By Amr A.G. Hassanein and Ragaa S. Hanna
Manuscript developed by:
Amr A.G. Hassanein - Associate Professor, Department of Construction Engineering, the American University in Cairo, Cairo, Egypt.
Ragaa S. Hanna - M.Sc., Construction Management, Faculty of Engineering, Cairo University, Cairo, Egypt.
The traditional method of improving safety performance in construction firms is to implement an effective safety program. This research is mainly targeted at investigating the safety programs applied by large-size contractors operating in Egypt as a means of revising them. A questionnaire survey was conducted among a selected sample of the addressed category utilizing a significant number of questions focusing on each company's safety policies and practices.
The results revealed that the safety programs applied by large-size contractors operating in Egypt are less formal than those applied by their American counterparts. Only a few companies out of the surveyed sample had accident records broken down by projects; provided workers with formal safety orientation, and trained safety personnel in first-aid.
Research findings revealed that reforms in the way of the employer's contribution to the social insurance were necessary; thereby, linking accident insurance costs to the contractor's safety performance. This is meant to serve as a strong incentive for safety management.
Keywords: Safety performance; Safety program; Egypt; Formal; Accident records; Safety orientation.
Traditionally, in small firms, safety programs are often very informal and unwritten. As the company size increases, safety programs become more formal and sophisticated (Hinze and Harrison 1981).
This research attempts to portray a profile of safety programs applied by large-size contractors operating in Egypt. Scarce research has been conducted in this regard, rendering the Egyptian construction industry lacking this type of knowledge and information.
The contribution this paper makes is to rigorously identify the safety culture within the Egyptian construction industry and to provide important insights into how companies operating in Egypt manage their safety programs on construction sites. This will be paramount to the success of industry practitioners including, international contractors contemplating construction projects in Egypt.
Hinze and Harrison (1981) surveyed the nature of safety programs in the largest 100 construction firms in the USA, and concluded that larger firms had more formal safety programs. They also had the safest performances. Lower injury rates were in companies that provided workers with formal safety orientation; companies that gave incentives to workers and foremen and companies that employed full time safety representatives. Safer performances were noted to occur when safety representatives were hired and trained by safety directors.
A subsequent study by (Hinze and Raboud 1988) on large building construction projects in Canada showed that larger firms generally had better safety records, which supports the previous study by Hinze and Harrison. The study by Hinze and Raboud concluded that lower injury rates were noted on projects that employed safety officers; those which conducted job site safety inspections; and those which included safety in coordination meetings. The authors also found that company level practices influenced safety performance. Safety performance was better on projects that employed full time safety directors and those which exhibited top management support for safety. The results also showed that safer performances were on projects that used sophisticated schedules and those which included the owner or his representative in coordination meetings.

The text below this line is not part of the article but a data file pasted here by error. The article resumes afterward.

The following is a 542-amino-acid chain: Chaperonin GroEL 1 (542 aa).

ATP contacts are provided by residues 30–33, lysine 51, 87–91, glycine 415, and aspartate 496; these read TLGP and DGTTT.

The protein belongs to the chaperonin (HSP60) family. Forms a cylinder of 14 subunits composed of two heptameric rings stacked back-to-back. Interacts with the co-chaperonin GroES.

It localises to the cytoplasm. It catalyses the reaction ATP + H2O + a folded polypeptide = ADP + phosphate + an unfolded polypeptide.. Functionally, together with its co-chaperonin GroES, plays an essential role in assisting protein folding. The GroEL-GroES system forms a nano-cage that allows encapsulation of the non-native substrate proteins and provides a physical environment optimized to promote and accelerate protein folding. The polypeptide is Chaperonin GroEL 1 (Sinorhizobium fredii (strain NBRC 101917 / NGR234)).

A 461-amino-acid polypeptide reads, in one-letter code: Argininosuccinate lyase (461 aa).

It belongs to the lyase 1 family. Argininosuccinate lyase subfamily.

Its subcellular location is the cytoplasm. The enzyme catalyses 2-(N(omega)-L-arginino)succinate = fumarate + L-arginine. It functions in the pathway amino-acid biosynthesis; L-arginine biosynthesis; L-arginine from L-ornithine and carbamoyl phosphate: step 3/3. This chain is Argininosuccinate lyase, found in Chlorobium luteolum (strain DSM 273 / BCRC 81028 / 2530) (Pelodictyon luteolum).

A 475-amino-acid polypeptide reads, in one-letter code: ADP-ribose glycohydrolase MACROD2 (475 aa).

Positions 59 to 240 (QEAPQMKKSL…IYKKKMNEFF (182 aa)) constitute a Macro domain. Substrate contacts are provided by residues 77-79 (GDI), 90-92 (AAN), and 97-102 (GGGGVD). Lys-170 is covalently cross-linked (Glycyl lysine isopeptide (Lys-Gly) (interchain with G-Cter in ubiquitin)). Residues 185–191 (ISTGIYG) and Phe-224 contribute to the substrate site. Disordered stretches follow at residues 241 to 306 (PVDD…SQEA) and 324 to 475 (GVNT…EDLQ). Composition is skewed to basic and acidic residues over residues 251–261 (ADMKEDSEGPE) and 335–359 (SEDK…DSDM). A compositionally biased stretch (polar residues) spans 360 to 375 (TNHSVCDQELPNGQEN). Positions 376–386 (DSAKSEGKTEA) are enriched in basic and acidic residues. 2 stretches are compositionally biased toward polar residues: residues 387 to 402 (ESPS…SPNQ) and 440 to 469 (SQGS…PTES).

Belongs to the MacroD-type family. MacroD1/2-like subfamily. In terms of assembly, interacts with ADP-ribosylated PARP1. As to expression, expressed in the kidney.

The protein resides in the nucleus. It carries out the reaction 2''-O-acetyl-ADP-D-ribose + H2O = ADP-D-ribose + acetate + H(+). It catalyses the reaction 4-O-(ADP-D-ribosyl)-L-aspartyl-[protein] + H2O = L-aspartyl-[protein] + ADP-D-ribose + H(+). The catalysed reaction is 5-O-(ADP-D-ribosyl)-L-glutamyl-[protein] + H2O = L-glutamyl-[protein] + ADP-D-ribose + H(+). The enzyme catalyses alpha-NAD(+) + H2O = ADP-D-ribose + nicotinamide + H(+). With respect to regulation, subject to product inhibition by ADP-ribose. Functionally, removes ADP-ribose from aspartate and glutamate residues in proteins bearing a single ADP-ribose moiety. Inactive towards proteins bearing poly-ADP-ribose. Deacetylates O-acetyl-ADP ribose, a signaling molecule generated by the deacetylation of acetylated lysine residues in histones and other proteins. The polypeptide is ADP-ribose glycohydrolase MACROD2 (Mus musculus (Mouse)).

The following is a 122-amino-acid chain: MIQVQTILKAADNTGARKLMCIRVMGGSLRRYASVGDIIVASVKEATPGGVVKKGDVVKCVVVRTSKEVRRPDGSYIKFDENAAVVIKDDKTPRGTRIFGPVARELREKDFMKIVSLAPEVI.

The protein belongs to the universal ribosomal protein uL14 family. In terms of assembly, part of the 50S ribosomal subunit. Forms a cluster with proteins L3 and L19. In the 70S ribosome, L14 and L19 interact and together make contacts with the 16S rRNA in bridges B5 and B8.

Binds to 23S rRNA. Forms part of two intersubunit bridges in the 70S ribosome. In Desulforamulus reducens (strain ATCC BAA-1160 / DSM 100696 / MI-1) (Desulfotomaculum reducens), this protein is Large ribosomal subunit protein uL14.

Sawacha, Naoum and Fong (1999) discussed various variables that influence safety on construction sites. The impacts of the historical, economical, psychological, technical, procedural, organizational and environmental issues are considered in terms of how these factors are linked with the level of site safety. The results suggest that variables related to organization policy are the most dominant group of factors influencing safety performance in the United Kingdom construction industry.
Evelyn, Florence and Adrian (2005) presented the results of a postal survey of contractors in Singapore. The findings revealed that site accidents are more likely to happen when there are inadequate company policies, unsafe practices, poor attitudes of construction personnel, poor management commitment and insufficient safety knowledge and training of workers. The study recommended that project managers must pay more attention regarding the factors identified above to help enhance safety performance on construction sites and reduce the frequency of accidents.
Jaselskis, Anderson and Russell (1996) presented the results of a complementary study which tended to be more quantitative in comparison to other prior studies. The results pointed to several project-level factors that are statistically significant in improving safety performance. Further, the study provided contractors, specialty contractors and owners with objective strategies to achieve better safety performance.
Fang, Chen and Hinze (2004) identified key factors that improve safety management. The authors also developed a method for measuring safety management performance on construction sites. The results indicated that safety management performance was highly related to organizational factors, economic factors and factors related to the relationship between management and labor on site. Based on this benchmarking study, a practical safety assessment method was implemented on six construction projects.
Huang and Hinze (2006) described the practices implemented by owners that were associated with better project safety performance. The results showed that owner’s involvement can favorably influence project safety performance by setting safety objectives, selecting safe contractors and participating in safety management during construction.